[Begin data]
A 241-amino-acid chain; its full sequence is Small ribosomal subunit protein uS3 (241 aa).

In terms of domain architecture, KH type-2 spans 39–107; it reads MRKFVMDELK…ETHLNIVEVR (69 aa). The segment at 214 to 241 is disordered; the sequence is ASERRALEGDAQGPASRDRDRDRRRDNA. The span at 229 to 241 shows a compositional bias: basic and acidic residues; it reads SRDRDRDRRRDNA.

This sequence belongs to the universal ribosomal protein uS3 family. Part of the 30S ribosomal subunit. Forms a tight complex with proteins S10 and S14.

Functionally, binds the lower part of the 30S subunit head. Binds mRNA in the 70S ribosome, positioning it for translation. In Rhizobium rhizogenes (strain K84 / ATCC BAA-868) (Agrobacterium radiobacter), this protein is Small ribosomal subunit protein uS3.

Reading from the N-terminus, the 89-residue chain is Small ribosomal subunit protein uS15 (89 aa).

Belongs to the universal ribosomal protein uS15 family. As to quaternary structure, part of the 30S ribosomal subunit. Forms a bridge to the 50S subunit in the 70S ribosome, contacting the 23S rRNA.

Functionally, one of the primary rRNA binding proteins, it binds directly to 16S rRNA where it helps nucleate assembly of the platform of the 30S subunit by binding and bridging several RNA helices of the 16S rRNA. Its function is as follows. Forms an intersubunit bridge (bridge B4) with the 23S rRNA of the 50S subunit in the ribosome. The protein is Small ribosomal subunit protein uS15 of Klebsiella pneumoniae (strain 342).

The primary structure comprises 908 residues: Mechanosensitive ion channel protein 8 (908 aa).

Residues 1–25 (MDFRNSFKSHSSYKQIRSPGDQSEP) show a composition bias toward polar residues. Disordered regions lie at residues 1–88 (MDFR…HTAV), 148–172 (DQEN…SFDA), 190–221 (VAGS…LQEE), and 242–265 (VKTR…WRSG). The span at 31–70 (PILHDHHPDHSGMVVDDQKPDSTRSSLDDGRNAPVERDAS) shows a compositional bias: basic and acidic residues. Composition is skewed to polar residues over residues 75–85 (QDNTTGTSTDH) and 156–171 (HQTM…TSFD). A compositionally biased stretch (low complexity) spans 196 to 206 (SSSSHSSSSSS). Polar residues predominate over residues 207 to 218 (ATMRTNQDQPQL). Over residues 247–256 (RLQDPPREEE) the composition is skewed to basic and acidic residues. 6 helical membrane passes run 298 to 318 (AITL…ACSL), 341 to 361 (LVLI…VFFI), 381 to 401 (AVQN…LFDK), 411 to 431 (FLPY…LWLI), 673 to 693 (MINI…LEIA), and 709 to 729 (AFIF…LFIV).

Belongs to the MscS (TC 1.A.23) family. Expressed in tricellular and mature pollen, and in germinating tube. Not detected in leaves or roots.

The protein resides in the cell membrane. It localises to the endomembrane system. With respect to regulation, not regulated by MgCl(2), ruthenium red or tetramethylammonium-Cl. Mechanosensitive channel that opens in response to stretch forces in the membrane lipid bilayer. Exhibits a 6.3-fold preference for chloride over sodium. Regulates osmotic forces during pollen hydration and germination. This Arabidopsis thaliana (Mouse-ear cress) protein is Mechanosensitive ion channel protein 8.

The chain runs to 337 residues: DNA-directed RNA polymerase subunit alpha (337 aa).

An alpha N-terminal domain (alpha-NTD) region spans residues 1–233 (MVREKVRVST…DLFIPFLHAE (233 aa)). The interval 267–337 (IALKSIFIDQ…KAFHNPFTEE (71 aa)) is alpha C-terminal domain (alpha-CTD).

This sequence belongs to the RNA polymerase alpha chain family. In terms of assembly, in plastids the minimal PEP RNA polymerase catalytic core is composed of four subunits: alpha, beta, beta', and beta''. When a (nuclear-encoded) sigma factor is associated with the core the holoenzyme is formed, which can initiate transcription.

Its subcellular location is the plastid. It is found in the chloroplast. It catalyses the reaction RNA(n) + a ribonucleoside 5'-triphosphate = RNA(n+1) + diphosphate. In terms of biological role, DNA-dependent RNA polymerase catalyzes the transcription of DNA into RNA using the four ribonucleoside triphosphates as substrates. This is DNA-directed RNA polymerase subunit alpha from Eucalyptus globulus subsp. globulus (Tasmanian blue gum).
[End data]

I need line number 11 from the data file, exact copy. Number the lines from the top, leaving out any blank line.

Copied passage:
The protein resides in the cell membrane. It localises to the endomembrane system. With respect to regulation, not regulated by MgCl(2), ruthenium red or tetramethylammonium-Cl. Mechanosensitive channel that opens in response to stretch forces in the membrane lipid bilayer. Exhibits a 6.3-fold preference for chloride over sodium. Regulates osmotic forces during pollen hydration and germination. This Arabidopsis thaliana (Mouse-ear cress) protein is Mechanosensitive ion channel protein 8.